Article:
‘Mothers Have Become Monsters’: Danger, Distress and Deviance in British Evangelical Depictions of Indian Motherhood, 1757–1857

Major, A (2018) ‘Mothers Have Become Monsters’: Danger, Distress and Deviance in British Evangelical Depictions of Indian Motherhood, 1757–1857. Cultural and Social History, 15 (4). pp. 531-549. ISSN 1478-0038

Abstract

Metadata

Authors/Creators:
  • Major, A
Copyright, Publisher and Additional Information: © 2018 The Social History Society. This is an Accepted Manuscript of an article published by Taylor & Francis in Cultural and Social History on 01 Oct 2018, available online: http://www.tandfonline.com/10.1080/14780038.2018.1518561. Uploaded in accordance with the publisher's self-archiving policy.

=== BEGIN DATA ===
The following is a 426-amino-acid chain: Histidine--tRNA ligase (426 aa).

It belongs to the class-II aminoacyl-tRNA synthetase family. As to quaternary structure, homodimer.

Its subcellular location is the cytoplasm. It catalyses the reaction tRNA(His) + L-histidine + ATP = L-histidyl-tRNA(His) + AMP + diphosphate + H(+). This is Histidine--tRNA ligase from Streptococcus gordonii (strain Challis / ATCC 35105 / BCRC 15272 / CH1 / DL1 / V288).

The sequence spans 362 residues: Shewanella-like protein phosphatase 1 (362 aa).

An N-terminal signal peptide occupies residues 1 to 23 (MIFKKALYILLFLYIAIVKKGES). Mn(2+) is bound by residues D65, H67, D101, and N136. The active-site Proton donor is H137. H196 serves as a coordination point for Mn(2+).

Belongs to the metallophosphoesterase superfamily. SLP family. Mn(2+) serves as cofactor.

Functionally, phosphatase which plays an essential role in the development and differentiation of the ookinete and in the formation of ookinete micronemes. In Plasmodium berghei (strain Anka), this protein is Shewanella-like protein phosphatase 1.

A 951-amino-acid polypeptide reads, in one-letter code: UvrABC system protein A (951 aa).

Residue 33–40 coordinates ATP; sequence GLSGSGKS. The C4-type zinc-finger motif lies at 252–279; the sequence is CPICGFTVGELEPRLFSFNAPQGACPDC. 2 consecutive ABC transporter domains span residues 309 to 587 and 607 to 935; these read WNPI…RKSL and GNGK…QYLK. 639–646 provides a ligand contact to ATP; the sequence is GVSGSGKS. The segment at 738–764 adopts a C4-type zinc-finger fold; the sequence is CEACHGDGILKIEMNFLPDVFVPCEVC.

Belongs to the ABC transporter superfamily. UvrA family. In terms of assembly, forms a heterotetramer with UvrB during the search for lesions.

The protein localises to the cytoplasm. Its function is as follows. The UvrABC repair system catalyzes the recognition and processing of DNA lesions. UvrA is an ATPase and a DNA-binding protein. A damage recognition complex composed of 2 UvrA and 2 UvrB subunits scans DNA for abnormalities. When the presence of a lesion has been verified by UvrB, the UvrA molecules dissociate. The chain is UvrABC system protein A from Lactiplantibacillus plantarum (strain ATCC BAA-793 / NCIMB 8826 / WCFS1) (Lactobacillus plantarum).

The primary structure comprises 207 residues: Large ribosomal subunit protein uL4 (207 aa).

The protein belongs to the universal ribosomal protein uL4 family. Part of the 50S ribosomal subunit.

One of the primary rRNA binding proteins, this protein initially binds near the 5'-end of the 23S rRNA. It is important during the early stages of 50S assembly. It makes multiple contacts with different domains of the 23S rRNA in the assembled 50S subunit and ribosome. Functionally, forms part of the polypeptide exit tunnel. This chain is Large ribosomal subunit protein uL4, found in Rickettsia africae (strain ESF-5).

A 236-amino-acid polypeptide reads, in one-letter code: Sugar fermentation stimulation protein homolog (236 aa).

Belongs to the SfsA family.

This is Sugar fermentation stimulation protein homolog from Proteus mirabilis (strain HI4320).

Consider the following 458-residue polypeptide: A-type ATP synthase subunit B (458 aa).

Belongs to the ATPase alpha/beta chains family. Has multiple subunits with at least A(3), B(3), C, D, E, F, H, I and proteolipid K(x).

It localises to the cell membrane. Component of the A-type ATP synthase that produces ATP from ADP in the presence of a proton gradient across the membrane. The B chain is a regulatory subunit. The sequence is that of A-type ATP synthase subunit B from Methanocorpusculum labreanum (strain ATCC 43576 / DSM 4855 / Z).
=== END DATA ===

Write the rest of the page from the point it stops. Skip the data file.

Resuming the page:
Keywords: India; Motherhood; Sati; Childbirth; infanticide; slavery; famine
Dates:
  • Published: 1 October 2018
  • Accepted: 7 February 2018
  • Published (online): 1 October 2018
Institution: The University of Leeds
Academic Units: The University of Leeds > Faculty of Arts, Humanities and Cultures (Leeds) > School of History (Leeds)
Depositing User: Symplectic Publications
Date Deposited: 01 Oct 2018 10:40
Last Modified: 04 Dec 2018 16:19
Status: Published
Publisher: Taylor & Francis
Identification Number: https://doi.org/10.1080/14780038.2018.1518561

Download

Accepted Version


Embargoed until: 1 April 2020

Filename: Mothers Have Become Monsters Revised 3.pdf

Share / Export

Statistics